For psychological research, the perceived gender ratio of a role noun is often more relevant than the factual gender ratio, as behaviour is often driven by subjective experience. If perceived gender ratios for example influence career choices, factual ratios might change because of subjective perceptions. Even though there are certainly people who know the gender ratios for at least some roles (one might for example be aware of the gender ratio for one’s own occupational role or have an occupational role for which this information is relevant, such as administrators in professional associations or in educational institutions), it is still sensible to assume that people have not memorised the exact factual gender ratios of different roles. However, research by Garnham, Doehren and Gygax (2015), comparing the ratings of 290 of the English role nouns included in Misersky et al. (2014) with data from UK-governmental and academic sources, suggests that people are overall accurate at judging true gender ratios (even though with notable exceptions). This finding corroborates the claim that role nouns’ gender associations as operationalised via perceived gender ratios are (at least in part) experience-based.
Against this background we collected perceived gender ratios in Chinese, Finnish, and Russian. We extend the established corpus of norms provided for Czech, English, French, German, Italian, Norwegian, and Slovak by Misersky et al., 2014, using the same rating scale, instructions, procedure, and online-tool as they did, hence facilitating cross-linguistic, cross-cultural, and longitudinal studies.
The presented languages are of particular interest as they represent languages that clearly differ from the mainly Germanic and Italic languages included in the norms by Misersky et al. (2014) by reference to the way in which they do, or do not, grammaticalize human referent gender. In Chinese human referent gender is not grammatically marked (Ettner, 2002). In Finnish most nouns but also pronouns are grammatically unspecified for human referent gender (Karlsson, 2018), whereas in Russian human referent gender is marked in nouns, pronouns, adjectives, and past-tense verbs (Corbett, 1982; Doleschal & Schmid, 2001).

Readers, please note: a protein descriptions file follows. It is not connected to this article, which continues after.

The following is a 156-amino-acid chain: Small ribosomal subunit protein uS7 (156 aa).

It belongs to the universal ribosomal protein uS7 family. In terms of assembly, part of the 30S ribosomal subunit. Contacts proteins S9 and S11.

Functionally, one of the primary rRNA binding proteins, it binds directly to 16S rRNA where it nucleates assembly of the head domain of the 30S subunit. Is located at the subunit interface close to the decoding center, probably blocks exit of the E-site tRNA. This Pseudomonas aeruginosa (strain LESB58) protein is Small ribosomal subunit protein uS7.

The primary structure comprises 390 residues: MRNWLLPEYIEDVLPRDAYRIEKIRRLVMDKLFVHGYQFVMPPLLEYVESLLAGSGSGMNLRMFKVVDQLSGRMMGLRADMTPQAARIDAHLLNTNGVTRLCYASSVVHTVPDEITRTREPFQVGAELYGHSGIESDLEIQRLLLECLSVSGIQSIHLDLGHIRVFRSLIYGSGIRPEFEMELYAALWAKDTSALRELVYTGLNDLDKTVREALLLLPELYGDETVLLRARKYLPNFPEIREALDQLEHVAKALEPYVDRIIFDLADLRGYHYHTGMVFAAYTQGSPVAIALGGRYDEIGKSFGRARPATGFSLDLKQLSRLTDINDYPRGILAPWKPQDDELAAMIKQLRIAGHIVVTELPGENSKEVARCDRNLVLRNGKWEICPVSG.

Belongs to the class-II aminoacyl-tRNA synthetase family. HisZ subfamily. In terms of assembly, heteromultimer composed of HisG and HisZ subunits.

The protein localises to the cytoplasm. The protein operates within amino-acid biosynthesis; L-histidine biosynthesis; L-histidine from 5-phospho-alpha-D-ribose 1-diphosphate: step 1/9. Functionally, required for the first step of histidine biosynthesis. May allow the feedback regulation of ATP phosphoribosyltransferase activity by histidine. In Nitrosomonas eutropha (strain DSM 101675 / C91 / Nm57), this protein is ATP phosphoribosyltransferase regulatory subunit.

For each language, the mean proportions of women judged to fill each role was calculated. Data are coded such that 0 indicated 0% women and 100% men, while 1 indicated 100% women and 0% men. These proportions (see By-item_results.pdf), together with the standard deviations, which indicate the level of consensus across participants in each sample, and the number of responses for each item, can be used to assess whether the terms are stereotyped, in the manner laid out by Misersky et al. (2014). As shown in Table 1, the ratings were highly reliable across the languages (correlations above the diagonal) and across scale directions (correlations on the diagonal).